The film, shot in Munich, from January 1957, follows a French army unit ordered on an impossible mission, and follows with a war trial of three soldiers, arbitrarily chosen, for misconduct. Dax is assigned to defend the men at Court Martial. For the battle scene, Kubrick meticulously lined up six cameras one after the other along the boundary of no-man's land, with each camera capturing a specific field and numbered, and gave each of the hundreds of extras a number for the zone in which they would die. Kubrick himself operated an Arriflex camera for the battle, zooming in on Douglas. Paths of Glory became Kubrick's first significant commercial success, and established him as an up-and-coming young filmmaker. Critics praised the film's unsentimental, spare, and unvarnished combat scenes and its raw, black-and-white cinematography.

Bosley Crowther of The New York Times wrote: "The close, hard eye of Mr Kubrick's sullen camera bores directly into the minds of scheming men and into the hearts of patient, frightened soldiers who have to accept orders to die." 

Despite the praise, the Christmas release date was criticized, and the subject was a controversial one in Europe. The film was banned in France until 1976 for its "unflattering" depiction of the French military, and was censored by the Swiss Army until 1970.

In February 1959, Kubrick received a phone call from Kirk Douglas asking him to direct Spartacus (1960), based on the true life story of the historical figure Spartacus and the events of the Third Servile War. Douglas had acquired the rights to the novel by Howard Fast and blacklisted screenwriter Dalton Trumbo began penning the script. It was produced by Douglas, who raised the $12 million dollars production costs, and also starred as the rebellious Thracian slave Spartacus. He cast Laurence Olivier as his foe, the Roman general and politician Marcus Licinius Crassus.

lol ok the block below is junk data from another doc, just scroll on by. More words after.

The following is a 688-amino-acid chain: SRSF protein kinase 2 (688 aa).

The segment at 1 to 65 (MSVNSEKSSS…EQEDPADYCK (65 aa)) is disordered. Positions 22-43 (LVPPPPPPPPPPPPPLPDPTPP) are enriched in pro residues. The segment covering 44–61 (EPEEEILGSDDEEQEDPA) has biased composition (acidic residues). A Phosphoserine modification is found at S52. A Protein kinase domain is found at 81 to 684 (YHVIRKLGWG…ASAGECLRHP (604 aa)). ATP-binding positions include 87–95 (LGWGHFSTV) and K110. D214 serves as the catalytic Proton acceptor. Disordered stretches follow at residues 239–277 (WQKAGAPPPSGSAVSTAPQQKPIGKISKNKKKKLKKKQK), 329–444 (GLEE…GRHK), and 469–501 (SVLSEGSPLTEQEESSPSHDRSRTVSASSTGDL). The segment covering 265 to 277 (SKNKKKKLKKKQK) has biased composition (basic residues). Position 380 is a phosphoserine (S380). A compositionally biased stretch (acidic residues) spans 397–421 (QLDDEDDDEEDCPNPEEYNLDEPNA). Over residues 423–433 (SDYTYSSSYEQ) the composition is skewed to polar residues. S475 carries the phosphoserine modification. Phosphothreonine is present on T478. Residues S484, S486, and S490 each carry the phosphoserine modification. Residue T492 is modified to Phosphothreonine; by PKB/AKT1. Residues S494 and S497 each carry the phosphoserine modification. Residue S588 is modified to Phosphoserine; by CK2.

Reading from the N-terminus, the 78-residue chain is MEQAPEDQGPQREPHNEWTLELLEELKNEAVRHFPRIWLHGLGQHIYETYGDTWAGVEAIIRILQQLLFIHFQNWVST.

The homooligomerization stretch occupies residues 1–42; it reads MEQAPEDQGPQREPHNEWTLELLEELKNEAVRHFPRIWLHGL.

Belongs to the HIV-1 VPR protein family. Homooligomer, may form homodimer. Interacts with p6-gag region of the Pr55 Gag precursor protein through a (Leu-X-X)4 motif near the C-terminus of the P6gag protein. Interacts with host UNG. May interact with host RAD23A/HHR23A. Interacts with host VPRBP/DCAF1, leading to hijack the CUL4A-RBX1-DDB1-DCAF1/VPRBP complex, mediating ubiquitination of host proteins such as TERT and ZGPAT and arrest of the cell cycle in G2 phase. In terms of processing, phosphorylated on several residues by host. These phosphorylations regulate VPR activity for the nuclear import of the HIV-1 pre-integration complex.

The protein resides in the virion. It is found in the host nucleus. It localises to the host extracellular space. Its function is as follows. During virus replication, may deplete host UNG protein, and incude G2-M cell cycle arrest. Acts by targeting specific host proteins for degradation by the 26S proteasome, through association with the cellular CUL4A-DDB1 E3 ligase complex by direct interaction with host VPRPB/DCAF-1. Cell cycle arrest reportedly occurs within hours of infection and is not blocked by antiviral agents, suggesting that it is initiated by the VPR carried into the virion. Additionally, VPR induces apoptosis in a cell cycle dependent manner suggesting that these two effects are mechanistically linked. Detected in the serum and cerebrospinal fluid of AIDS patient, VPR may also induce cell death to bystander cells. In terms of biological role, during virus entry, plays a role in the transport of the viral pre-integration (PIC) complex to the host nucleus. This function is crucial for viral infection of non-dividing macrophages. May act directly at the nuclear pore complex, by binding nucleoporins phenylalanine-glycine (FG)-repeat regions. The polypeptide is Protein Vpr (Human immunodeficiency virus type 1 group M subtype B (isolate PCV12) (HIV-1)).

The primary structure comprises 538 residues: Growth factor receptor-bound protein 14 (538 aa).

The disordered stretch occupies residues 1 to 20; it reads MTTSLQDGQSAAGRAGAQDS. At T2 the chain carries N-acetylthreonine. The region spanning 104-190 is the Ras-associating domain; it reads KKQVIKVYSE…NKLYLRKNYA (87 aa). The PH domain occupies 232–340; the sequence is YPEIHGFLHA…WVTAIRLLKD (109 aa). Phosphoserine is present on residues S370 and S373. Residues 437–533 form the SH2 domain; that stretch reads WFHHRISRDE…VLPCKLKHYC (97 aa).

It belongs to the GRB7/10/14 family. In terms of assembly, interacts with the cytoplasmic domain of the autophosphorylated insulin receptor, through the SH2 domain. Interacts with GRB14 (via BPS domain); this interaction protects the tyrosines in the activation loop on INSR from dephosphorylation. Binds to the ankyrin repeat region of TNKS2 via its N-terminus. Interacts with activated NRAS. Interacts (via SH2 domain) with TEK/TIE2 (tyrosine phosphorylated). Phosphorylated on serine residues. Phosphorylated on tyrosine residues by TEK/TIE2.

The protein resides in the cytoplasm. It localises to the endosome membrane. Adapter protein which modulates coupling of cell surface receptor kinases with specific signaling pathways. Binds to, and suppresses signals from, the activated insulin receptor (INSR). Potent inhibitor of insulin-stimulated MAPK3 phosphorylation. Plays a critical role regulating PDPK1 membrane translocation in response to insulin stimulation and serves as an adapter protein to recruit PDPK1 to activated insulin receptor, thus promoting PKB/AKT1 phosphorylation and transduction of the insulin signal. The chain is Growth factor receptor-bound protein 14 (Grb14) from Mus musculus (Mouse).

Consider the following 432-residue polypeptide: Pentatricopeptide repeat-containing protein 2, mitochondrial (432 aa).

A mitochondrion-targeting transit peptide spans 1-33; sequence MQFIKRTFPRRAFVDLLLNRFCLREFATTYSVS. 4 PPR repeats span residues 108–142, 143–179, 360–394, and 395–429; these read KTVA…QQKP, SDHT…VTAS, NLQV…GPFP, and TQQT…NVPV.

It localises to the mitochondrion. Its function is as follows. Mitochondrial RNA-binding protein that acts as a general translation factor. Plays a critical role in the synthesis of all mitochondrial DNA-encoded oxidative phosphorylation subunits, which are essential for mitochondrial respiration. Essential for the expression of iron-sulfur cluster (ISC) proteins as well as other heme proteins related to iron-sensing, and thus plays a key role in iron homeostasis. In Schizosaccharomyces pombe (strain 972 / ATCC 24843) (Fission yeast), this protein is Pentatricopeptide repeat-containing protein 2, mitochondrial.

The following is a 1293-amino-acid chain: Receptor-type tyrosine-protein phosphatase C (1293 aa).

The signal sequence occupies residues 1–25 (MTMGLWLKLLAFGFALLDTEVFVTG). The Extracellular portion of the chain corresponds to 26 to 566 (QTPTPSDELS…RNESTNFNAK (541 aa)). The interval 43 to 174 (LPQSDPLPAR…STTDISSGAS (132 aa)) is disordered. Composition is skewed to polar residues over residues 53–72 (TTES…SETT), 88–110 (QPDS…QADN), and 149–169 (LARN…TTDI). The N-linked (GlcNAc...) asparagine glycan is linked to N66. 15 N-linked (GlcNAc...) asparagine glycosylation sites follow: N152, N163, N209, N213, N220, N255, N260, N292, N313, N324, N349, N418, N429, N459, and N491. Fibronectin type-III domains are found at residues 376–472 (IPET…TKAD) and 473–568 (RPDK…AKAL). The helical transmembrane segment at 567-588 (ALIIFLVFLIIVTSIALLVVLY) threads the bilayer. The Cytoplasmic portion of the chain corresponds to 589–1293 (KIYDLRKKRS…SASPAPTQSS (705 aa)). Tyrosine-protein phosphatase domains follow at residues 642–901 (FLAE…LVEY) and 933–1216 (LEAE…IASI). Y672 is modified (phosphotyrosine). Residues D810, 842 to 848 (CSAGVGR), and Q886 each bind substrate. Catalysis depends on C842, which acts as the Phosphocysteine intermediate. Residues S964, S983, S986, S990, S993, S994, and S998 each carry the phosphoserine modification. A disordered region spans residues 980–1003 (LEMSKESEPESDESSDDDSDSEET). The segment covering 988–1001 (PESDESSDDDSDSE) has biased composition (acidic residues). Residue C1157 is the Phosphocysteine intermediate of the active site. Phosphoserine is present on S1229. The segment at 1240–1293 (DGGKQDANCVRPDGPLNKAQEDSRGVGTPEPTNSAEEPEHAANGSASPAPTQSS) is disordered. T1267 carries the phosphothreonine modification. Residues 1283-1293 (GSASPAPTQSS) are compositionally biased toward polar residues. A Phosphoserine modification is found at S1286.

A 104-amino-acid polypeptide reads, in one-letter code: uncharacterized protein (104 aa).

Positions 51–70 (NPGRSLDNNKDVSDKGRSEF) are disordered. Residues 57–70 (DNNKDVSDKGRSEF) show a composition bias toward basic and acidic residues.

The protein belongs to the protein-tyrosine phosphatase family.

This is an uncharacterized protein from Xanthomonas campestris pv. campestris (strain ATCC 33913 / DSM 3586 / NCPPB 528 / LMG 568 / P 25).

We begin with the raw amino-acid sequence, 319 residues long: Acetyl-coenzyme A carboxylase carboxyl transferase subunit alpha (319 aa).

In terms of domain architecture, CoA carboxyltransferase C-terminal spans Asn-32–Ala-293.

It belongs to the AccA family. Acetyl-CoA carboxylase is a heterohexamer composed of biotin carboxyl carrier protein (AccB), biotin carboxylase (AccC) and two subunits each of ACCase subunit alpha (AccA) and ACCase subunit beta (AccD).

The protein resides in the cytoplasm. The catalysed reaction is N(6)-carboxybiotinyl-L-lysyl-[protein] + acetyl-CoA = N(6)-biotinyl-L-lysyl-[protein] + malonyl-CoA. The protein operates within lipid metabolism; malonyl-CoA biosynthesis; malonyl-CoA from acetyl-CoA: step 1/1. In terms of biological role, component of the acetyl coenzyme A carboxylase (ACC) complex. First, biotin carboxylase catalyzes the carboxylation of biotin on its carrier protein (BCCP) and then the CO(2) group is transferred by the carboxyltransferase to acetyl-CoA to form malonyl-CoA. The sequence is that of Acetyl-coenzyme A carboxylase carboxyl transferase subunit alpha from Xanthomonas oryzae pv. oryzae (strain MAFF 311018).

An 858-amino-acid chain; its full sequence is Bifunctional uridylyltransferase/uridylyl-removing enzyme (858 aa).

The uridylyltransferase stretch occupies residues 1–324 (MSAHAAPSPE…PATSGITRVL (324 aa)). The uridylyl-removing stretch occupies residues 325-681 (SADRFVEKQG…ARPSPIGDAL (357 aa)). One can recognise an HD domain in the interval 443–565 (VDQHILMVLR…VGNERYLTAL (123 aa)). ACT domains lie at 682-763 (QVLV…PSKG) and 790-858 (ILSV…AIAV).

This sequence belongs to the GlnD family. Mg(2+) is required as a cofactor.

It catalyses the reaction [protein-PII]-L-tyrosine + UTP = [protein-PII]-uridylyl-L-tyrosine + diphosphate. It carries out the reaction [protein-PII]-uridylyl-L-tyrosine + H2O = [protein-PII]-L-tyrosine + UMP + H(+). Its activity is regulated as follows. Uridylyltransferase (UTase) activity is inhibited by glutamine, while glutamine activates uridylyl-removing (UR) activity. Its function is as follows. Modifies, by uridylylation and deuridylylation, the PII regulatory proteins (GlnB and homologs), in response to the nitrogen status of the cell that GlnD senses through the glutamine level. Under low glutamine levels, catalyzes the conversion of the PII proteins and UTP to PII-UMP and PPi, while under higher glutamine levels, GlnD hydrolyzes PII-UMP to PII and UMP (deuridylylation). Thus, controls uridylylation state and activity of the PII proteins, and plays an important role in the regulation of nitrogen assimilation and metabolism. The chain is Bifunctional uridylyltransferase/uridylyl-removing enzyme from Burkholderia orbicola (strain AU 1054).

Douglas hired Kubrick for a reported fee of $150,000 to take over direction soon after he fired director Anthony Mann. Douglas eplaced Mann early on with Stanley Kubrick, with whom he previously collaborated in Paths of Glory. Kubrick had, at 31, already directed four feature films, and this became his largest by far, with a cast of over 10,000 and a budget of $6 million. At the time, this was the most expensive film ever made in America, and Kubrick became the youngest director in Hollywood history to make an epic. 

It was the first time that Kubrick filmed using the anamorphic 35mm horizontal Super Technirama process to achieve ultra-high definition, which allowed him to capture large panoramic scenes, including one with 8,000 trained soldiers from Spain representing the Roman army. Disputes broke out during the filming. Kubrick complained about not having full creative control over the artistic aspects, insisting on improvising extensively during the production. Kubrick and Douglas were also at odds over the script, with Kubrick angering Douglas when he cut all but two of his lines from the opening 30 minutes.